It’s not only digital criminals who like to secretly infect people’s computers with invasive malware. In fact, the FBI likes malware so much, it created its own special brand. We don’t know much about it, but now that the US Department of Justice is pushing for policy changes that’ll allow the FBI to install spyware…
Born of the Organized Crime Control Act of 1970, and the brainchild of longtime Department of Justice attorney, Gerald Shur, the U.S. Marshall Service Witness Security Program (WITSEC) has successfully protected more than 18,000 people since it first began operations in 1971.
Why we so fascinated by houses that have played host to horrible murders? Would you dare to live in one? These are the questions posed in American Murder Houses: A Coast-to-Coast Tour of the Most Notorious Houses of Homicide, written by attorney (and Jalopnik contributor) Steve Lehto.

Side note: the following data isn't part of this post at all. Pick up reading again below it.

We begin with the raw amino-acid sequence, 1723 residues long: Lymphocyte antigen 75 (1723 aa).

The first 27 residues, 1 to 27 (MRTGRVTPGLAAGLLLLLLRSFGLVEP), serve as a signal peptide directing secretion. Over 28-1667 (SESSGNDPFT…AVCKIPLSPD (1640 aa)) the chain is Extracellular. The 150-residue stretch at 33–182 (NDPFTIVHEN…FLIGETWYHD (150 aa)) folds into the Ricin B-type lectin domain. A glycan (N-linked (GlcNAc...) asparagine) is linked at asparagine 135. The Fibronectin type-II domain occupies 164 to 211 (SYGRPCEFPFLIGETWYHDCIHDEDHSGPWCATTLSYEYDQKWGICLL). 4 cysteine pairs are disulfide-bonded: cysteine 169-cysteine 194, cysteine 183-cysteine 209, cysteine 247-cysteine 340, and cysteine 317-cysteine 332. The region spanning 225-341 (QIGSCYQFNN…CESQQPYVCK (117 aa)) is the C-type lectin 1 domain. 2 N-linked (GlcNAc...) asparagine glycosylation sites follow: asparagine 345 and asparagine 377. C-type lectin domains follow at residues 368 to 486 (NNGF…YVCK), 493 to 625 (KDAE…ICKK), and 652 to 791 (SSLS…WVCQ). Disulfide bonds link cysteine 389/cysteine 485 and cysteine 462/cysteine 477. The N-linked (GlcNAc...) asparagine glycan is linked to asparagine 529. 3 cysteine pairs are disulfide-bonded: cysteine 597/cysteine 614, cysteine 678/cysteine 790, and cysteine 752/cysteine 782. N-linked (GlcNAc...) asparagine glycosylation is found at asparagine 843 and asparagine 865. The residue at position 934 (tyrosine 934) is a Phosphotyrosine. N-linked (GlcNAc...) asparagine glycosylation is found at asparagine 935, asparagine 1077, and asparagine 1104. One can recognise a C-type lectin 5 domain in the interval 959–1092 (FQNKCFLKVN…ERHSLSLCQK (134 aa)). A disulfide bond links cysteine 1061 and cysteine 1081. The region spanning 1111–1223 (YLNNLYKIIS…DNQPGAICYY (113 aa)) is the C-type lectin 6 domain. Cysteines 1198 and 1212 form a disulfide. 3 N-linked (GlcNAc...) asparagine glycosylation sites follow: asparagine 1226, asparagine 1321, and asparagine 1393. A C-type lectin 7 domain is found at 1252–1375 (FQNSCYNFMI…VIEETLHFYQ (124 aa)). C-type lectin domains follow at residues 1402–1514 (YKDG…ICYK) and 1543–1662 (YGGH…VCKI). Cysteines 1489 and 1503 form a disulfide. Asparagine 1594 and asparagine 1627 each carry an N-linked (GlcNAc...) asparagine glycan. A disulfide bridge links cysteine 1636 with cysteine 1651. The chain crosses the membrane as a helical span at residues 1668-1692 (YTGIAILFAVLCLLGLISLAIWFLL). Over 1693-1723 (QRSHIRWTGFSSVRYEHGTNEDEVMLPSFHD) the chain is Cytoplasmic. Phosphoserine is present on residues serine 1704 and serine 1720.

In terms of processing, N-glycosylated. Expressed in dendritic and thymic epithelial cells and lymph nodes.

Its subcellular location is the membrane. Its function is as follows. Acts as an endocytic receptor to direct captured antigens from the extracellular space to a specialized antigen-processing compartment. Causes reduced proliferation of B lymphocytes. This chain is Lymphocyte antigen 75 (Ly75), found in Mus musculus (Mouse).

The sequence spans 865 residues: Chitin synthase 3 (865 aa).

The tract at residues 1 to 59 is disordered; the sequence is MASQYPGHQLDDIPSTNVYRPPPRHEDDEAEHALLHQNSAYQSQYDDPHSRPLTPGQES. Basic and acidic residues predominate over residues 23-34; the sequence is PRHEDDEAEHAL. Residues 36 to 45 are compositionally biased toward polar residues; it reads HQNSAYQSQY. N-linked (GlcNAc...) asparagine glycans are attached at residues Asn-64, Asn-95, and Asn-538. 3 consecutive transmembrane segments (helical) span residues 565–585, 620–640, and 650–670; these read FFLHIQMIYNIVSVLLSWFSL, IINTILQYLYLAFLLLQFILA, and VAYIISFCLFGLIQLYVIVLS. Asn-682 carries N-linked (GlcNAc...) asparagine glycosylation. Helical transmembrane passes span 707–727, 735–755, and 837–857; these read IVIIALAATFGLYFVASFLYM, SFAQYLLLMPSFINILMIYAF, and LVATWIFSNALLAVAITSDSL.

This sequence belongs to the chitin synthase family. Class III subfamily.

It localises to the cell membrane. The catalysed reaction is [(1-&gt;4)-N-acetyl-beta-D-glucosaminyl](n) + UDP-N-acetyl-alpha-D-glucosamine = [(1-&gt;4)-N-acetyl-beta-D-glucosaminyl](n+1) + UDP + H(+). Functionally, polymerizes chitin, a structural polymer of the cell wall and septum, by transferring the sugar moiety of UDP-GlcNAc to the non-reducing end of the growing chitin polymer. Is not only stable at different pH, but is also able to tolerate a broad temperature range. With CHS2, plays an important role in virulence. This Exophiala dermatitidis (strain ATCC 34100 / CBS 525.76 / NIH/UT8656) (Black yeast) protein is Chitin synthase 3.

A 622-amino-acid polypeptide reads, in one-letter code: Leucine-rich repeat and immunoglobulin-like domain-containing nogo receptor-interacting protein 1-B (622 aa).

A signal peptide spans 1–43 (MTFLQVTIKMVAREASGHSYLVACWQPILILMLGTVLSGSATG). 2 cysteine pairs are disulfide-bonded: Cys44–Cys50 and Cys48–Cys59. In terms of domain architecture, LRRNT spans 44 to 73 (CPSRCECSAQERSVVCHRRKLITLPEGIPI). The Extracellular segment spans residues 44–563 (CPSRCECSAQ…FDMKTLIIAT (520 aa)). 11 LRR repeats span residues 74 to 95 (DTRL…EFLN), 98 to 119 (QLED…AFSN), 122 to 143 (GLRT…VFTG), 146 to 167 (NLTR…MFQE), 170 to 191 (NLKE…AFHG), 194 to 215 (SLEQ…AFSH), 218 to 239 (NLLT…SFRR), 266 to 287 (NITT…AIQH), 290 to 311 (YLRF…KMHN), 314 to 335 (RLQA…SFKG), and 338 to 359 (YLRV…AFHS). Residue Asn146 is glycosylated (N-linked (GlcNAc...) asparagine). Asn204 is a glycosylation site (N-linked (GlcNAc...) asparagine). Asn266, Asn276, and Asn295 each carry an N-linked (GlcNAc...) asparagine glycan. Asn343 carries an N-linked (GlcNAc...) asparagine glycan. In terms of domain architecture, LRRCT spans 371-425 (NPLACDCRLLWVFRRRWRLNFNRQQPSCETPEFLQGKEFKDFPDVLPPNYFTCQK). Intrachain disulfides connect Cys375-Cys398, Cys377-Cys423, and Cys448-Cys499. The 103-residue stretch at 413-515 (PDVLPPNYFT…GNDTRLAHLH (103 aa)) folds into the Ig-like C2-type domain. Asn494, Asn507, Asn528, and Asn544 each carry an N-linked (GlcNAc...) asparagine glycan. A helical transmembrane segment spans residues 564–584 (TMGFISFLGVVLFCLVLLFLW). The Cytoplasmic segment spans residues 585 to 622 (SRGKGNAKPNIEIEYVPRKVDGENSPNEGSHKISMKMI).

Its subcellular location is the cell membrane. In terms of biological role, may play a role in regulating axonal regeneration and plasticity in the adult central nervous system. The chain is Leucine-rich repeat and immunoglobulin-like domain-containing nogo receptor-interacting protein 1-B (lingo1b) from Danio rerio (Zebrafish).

While many historical whodunnits were solved not long after the supposed crime was committed, sometimes it's up to modern science and history to determine how and why a person died. Here are cases where murders were revealed or refuted decades or even centuries after the fact.
Made-for-TV movie Helter Skelter aired in 1976, two years after the book it's based on was released, and seven years after the Manson Family murders it depicts were committed. Over time, it's become a cult classic among true crime fans, and it holds up amazingly well today. Here's why.